Vegetative and floral characteristics are similar among these two species. Basal foliage of rosette leaves is pubescent, but the density of trichomes is not sufficient for leaf surfaces to appear white or silver as described for Chrysopsis godfreyi f. godfreyi, and there are no glandular trichomes as described for Chrysopsis godfreyi f. viridis. A distinguishing characteristic among these three goldenasters is the lack of pubescence on cauline leaves of Chrysopsis gossypina subsp. Cruiseana. Cauline leaves of elongated inflorescences are distinctively glabrous, entire, and reduced in size in comparison to Godfrey’s goldenaster. Fruits are achenes with 1 to several yellow to red gland-like ridges.


Reproduction from seed was studied by Hooton (2011) to characterize seed production and germination requirements for these Chrysopsis from native populations in Escambia County, Florida. From mature flowers collected in a native setting, a range of 6,000 to 8,000 seeds was recorded per plant. In growth chamber studies, seed were shown to need light to germinate, and all three could be successfully germinated at alternating day/night temperatures of 30/20, 25/15, and 20/10°C to achieve 50 to 70% germination. Wild-collected seed may be thrashed from dried heads and sown directly in open flats without grading or further cleaning. Seedlings emerge within 3 weeks and can be transplanted to liner production flats or small pots and grown outdoors. Smith et al. (2014) produced landscape-quality transplants from seed in a variety of production substrates.

Vegetative propagation is also possible for Chrysopsis if terminal stem cuttings are collected during short days while plants remain vegetative.

However, once critical day length triggers floral development, the cuttings may root but will only produce inflorescences that have no ability to form subsequent vegetative growth. Cuttings will root readily within 7 days without supplemental auxin and should be removed from overhead mist as soon as roots are detected. The resulting rooted cuttings may be potted in standard, well-drained potting mix in 4-in pots and will be ready for outplanting within 4 to 6 weeks when rootballs have grown sufficiently to hold together.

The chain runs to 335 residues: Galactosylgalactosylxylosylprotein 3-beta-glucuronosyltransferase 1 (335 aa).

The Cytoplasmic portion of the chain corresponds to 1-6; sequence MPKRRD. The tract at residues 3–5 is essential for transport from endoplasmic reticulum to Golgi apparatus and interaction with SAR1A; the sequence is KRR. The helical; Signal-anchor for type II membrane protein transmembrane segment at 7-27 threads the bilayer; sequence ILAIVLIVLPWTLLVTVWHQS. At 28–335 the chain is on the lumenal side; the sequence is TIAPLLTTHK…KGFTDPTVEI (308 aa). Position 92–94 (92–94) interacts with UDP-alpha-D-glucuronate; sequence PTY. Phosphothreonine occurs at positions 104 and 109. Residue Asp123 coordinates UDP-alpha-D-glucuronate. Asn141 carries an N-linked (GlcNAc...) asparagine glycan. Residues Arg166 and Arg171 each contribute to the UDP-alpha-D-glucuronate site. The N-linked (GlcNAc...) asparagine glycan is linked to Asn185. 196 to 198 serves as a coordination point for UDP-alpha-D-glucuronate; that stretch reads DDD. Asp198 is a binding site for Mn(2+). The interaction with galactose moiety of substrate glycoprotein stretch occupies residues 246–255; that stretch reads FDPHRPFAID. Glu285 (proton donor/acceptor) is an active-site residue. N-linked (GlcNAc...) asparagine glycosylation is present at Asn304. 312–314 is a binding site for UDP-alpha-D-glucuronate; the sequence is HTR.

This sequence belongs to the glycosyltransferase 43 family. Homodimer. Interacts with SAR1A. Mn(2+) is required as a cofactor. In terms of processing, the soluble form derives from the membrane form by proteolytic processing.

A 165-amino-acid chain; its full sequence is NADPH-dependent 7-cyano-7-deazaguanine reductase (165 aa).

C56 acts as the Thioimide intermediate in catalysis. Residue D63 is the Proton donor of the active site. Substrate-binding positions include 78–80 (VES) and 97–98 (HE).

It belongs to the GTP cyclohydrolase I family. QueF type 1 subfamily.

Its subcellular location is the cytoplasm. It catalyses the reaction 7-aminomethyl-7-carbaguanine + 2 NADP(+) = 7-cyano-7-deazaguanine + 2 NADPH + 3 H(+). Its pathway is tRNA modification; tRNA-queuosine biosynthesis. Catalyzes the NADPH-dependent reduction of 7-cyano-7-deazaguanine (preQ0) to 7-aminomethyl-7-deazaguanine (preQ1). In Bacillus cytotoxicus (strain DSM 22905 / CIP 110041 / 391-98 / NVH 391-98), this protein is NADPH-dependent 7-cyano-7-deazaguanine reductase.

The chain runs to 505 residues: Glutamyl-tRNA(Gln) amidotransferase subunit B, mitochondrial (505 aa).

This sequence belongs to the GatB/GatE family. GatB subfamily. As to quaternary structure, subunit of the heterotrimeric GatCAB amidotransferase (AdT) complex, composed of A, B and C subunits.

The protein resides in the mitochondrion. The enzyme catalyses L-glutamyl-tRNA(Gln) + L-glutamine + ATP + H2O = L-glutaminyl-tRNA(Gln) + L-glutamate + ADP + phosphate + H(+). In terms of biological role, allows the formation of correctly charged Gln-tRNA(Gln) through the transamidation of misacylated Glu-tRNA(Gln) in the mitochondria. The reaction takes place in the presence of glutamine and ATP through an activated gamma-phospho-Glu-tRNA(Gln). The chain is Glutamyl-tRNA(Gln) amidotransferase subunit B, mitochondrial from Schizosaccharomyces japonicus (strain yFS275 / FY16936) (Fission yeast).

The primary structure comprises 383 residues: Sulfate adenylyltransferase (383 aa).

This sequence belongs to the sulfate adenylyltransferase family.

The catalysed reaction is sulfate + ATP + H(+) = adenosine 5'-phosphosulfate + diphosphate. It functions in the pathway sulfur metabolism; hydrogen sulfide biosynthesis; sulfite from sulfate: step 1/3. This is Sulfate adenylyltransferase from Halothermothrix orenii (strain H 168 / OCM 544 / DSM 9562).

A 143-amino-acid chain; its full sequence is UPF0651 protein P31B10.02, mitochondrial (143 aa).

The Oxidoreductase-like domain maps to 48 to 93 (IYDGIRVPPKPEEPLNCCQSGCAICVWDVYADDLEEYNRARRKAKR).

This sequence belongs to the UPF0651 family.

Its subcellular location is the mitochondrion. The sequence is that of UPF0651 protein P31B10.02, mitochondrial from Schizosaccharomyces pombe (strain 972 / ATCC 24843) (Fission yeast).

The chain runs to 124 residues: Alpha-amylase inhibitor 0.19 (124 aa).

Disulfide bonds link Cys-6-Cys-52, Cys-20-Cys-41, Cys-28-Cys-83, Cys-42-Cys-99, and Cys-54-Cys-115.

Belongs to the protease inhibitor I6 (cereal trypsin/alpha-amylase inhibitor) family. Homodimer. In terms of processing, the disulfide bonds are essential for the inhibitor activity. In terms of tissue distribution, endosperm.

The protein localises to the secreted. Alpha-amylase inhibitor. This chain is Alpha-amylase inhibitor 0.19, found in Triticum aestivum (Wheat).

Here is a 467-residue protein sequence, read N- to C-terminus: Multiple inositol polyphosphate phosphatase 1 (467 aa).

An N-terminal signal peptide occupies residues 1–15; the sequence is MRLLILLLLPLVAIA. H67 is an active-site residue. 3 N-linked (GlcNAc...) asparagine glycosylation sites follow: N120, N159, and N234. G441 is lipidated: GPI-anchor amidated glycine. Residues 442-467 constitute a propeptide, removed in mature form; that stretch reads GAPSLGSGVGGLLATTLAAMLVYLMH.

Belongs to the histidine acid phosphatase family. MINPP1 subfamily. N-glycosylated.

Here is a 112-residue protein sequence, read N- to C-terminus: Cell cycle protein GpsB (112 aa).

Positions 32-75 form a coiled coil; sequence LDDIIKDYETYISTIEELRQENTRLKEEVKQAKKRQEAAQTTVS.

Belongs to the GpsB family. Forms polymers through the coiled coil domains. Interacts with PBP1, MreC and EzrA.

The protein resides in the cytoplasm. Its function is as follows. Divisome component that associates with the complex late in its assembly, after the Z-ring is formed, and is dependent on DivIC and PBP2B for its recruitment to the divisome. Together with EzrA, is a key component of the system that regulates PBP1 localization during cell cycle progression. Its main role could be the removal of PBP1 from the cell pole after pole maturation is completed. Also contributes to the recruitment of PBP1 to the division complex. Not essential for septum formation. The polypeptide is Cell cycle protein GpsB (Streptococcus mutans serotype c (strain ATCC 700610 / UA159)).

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The authors have successfully planted all of these Chrysopsis from plants that filled 4-in pots that were propagated from either seedlings or rooted cuttings. Greatest outplanting success was achieved in late January with near 100% survival 4 months after planting. Plants were outplanted on backdunes midslope at least 12 in from each other and existing perennial grasses. Fertilizer (½ tsp Osmocote 18-6-12) application at the time of planting improved the aesthetic and increased biomass for these plants but was not necessary for survival.

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New Topic

Hooton, N. 2011. “Restoration strategies for improving survival and composition of plant species native to coastal dunes in the Florida Panhandle.” Master’s Thesis, University of Florida.

Smith, A.M., S.B. Wilson, M. Thetford, K.L. Nolan, and C. Reinhardt Adams. 2014. “Performance of nine Florida native wildflower species grown in varying container substrates.” Native Plants Journal 15(1):75–86. doi:10.3368/npj.15.1.75

Florida Natural Areas Inventory (FNAI), 2000. Field Guide. Godfrey’s goldenaster.



This document is SGEB-75-5, one of a series of the Florida Sea Grant College Program, UF/IFAS Extension. Original publication date September 2018. Visit the EDIS website at


Debbie Miller, professor, Wildlife Ecology and Conservation Department, UF/IFAS West Florida Research and Education Center, Milton, FL 32583; and Mack Thetford, associate professor, Environmental Horticulture Department, UF/IFAS West Florida Research and Education Center, Milton, FL 32583. Christina Verlinde, UF/IFAS Extension Florida Sea Grant agent Santa Rosa County. Gabriel Campbell, graduate research assistant; and Ashlynn Smith, graduate research assistant; UF/IFAS West Florida Research and Education Center, Milton, FL 32583.

The Institute of Food and Agricultural Sciences (IFAS) is an Equal Opportunity Institution authorized to provide research, educational information and other services only to individuals and institutions that function with non-discrimination with respect to race, creed, color, religion, age, disability, sex, sexual orientation, marital status, national origin, political opinions or affiliations. For more information on obtaining other UF/IFAS Extension publications, contact your county's UF/IFAS Extension office.

U.S. Department of Agriculture, UF/IFAS Extension Service, University of Florida, IFAS, Florida A & M University Cooperative Extension Program, and Boards of County Commissioners Cooperating. Nick T. Place, dean for UF/IFAS Extension.